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Cornell's New Tech LLM Is Generating a Lot of Buzz

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By Jonathan R. Tung, Esq. on April 11, 2016 6:58 AM

Cornell Law School announced late October the launch of a LL.M in Law, Technology and Entrepreneurship. According to Cornell, the primary impetus behind this move is to help fresh law grads and practicing attorneys learn the legal and business considerations that technologists and entrepreneurs need to operate in an increasingly technology driven world. The new program already seems to be generating a lot of interest ... from employers.

Although the first LLM class is slated to have between 10 and 15 students, the number is expected to increase over time. We're thinking that those first few will have decent opportunities upon graduation.

New Tech LL.M.

Cornell's new LLM degree is a full one-year degree and looks to be the first of its kind that Cornell offers. Charles Whitehead, the director of the new program beamed proudly: "A lot of work went into this program."

However, Cornell is not the first law school to offer such a technology focused LLM. Stanford offers a similar degree and other schools have gotten into the Tech-LLM game, too.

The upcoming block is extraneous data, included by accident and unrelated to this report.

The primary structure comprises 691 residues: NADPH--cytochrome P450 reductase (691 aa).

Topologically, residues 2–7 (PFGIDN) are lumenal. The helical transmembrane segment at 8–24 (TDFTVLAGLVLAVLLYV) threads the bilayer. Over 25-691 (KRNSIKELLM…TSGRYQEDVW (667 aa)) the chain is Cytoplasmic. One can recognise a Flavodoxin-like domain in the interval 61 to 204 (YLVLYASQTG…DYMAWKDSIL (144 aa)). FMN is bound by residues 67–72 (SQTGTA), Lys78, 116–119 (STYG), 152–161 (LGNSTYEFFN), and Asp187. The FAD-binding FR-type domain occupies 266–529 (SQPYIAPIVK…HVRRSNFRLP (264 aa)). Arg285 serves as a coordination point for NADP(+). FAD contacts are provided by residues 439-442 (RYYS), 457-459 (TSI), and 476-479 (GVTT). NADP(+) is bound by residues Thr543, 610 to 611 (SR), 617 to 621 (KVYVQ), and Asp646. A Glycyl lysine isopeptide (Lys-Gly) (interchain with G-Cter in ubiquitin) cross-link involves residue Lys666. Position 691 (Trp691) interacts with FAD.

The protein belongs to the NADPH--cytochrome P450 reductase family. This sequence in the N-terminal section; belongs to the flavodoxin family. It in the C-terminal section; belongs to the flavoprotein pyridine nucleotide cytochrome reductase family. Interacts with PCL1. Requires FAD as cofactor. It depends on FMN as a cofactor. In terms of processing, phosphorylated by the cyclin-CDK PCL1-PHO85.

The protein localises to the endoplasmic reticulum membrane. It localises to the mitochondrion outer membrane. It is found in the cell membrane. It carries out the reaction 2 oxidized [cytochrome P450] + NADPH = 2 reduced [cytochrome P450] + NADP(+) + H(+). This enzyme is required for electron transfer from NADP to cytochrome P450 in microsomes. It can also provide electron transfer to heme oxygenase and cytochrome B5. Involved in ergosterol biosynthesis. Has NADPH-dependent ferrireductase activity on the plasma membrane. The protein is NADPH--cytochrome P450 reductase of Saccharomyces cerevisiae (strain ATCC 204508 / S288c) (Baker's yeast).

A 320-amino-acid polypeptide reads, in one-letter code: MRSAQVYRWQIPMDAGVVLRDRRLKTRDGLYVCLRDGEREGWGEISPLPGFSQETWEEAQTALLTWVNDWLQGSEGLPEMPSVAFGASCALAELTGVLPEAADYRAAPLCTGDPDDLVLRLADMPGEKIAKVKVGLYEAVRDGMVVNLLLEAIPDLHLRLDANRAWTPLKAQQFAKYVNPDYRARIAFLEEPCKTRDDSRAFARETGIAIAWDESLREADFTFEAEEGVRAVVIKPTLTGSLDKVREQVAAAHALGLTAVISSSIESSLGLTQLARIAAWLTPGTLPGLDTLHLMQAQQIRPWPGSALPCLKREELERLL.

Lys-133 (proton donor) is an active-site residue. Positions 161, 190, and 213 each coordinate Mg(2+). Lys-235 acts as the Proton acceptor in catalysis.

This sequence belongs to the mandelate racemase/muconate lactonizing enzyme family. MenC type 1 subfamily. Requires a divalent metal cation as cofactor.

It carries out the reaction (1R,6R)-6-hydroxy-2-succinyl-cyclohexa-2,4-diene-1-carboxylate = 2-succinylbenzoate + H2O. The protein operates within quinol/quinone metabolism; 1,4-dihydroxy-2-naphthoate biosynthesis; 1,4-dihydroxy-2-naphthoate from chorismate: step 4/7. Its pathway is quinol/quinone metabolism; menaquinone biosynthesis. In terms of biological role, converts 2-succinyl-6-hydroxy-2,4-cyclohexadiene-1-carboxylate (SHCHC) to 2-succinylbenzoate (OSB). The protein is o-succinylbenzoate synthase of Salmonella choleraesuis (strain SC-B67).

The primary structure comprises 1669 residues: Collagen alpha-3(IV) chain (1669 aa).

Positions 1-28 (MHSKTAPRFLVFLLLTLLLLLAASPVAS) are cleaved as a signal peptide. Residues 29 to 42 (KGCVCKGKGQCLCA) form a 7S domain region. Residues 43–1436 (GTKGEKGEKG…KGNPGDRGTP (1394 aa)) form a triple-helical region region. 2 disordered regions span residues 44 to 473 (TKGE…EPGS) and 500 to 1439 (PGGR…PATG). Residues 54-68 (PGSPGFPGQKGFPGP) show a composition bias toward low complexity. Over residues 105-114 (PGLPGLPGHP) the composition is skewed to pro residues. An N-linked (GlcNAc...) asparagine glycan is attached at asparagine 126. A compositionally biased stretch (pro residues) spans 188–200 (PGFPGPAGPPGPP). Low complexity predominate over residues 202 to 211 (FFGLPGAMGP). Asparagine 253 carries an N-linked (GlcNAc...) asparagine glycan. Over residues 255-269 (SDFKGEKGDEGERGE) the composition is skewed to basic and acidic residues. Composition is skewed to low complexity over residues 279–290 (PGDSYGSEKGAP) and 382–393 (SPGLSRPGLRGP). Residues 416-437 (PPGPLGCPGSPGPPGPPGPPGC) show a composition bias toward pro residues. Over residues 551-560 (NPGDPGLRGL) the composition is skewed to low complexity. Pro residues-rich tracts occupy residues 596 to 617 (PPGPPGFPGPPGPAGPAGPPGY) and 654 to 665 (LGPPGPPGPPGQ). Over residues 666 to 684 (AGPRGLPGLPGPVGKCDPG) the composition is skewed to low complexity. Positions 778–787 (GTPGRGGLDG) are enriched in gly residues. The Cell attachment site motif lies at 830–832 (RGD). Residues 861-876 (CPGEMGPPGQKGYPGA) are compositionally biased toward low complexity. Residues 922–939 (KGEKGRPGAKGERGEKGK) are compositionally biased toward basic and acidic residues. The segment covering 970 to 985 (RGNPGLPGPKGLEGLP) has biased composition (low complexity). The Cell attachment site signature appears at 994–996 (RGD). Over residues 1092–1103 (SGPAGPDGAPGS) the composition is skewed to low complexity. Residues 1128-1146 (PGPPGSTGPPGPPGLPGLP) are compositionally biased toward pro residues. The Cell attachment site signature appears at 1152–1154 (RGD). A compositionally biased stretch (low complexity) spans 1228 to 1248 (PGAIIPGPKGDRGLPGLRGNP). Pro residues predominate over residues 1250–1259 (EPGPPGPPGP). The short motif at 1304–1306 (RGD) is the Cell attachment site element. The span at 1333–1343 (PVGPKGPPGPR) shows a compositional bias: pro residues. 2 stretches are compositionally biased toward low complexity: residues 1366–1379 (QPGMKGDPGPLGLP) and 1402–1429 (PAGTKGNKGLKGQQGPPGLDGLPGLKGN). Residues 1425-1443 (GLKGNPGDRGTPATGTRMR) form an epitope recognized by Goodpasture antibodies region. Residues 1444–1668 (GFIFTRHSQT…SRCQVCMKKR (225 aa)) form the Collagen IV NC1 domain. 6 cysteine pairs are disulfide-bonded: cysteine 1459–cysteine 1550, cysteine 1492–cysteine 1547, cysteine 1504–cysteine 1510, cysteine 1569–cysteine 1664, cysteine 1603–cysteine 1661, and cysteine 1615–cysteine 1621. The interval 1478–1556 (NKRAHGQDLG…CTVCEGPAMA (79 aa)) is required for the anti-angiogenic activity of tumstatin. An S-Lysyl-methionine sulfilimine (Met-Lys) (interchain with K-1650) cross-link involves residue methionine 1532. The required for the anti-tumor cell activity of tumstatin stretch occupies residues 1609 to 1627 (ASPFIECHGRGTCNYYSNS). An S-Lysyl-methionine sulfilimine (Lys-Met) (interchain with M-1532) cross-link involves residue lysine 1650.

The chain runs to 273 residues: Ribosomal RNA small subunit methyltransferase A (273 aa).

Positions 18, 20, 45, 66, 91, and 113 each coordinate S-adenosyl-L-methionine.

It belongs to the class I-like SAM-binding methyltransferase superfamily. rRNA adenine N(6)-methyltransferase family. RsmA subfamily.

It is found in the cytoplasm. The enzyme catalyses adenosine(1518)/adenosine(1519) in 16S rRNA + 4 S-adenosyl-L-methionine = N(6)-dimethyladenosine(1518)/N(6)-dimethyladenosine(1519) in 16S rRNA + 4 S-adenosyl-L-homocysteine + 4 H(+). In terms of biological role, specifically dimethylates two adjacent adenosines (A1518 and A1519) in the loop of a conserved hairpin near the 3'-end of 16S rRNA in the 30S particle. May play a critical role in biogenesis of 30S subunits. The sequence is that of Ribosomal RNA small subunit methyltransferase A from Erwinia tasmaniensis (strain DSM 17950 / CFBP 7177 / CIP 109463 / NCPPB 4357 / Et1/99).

Coursework

The new LLM curriculum borrows heavily from Cornell's Law Tech program and promises that students will have opportunities to engage in "collaboration" exercises on campus as well as with New York-based companies in the tech industry.

One impetus for the program is to tap into the pool of available technology heads at Cornell's tech campus. Many within the first LLM class already have some work experience beyond getting their JDs. They were filtered out from the other riff-raff by having to undergo a rigorous hour long interview which involved being presented with a business problem and having to devise a way to best address the problem.

Coursework includes IP, employment law, Internet law and cybersecurity, fund-raising. Obviously, the emphasis is heavy on the technology angle.

The Learning Style

A few more details have trickled out about the new LLM since we last heard about it back late last year. Almost by definition, the selected candidates for the LLM program will already have a background in technology so as to best help their clients solve their problems.

So far, a practice component is planned for the program. Students will be placed in teams and will work with technologist and business people. The idea is to increase interaction with persons who would be the students future clients. Of course, the program is still in its nascent stages and will have to refined over time. In the words of Whitehead, "[The students] are going to be part of this creative team."

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